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EDINBURGH 2019: BWW Review: LEAVE A MESSAGE, Gilded Balloon

EDINBURGH 2019: BWW Review: LEAVE A MESSAGE, Gilded BalloonEDINBURGH 2019: BWW Review: LEAVE A MESSAGE, Gilded Balloon

Ed's father Nicholas has recently passed away and Ed and his friend Sarah have to clean out his house. Wading through a sea of empty bottles, unopened mail and twenty-year-old receipts, we immediately get a sense that Nicholas led a chaotic life.

We get the sense that Ed and his father weren't particularly close as he picks through what is left of his father's life. Sarah manages to stay quite practical and sets about getting binbags and spray that will get the smell of urine out of the furniture.

There's some light relief peppered throughout the script as Ed and Sarah find humour in the ridiculousness of the situation. Ed accidentally touches his face while removing the piss-stained sheets and has to wash it off with hand sanitizer. They find out that poverty-stricken Nicholas paid a sex worker to have conversations with him- but she took credit cards.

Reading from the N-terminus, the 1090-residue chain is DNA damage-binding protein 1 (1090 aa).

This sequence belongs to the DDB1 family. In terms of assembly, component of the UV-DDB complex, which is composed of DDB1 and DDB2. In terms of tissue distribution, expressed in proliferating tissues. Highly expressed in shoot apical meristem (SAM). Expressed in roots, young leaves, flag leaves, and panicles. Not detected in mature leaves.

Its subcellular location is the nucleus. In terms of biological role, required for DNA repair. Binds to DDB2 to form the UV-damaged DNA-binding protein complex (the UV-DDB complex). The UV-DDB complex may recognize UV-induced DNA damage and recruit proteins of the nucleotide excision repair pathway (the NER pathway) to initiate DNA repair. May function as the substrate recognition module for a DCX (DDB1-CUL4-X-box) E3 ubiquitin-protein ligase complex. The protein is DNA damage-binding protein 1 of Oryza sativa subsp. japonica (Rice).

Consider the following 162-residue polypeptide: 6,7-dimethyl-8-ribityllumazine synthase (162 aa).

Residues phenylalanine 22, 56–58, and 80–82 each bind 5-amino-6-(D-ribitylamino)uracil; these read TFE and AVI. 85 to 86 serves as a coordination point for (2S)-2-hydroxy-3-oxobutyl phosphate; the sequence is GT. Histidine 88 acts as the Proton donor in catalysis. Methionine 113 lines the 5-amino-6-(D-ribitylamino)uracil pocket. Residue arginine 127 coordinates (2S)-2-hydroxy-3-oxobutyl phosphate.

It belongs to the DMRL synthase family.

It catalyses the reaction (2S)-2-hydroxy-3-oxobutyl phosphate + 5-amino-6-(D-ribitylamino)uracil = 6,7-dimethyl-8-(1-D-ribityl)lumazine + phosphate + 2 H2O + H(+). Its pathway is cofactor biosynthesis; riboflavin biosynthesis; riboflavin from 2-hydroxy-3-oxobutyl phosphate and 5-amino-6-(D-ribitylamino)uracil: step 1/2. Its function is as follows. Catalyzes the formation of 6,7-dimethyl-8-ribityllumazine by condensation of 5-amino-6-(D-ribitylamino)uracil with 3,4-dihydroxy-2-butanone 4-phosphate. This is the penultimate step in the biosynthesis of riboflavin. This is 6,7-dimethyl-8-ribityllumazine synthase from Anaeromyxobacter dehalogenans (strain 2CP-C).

The strength in Leave A Message comes from the friendship between Ed and Sarah. She's there for him in this bleak time of his life and supports him through it but also calls him out on his bad behaviour.

Leave A Message is based on Ed Coleman's real-life experience and is possibly what makes this piece of theatre feel so raw. It's a little slow moving to begin with but overall is a great insight into grief and parental relationships.

Photo credit: David Monteith-Hodge

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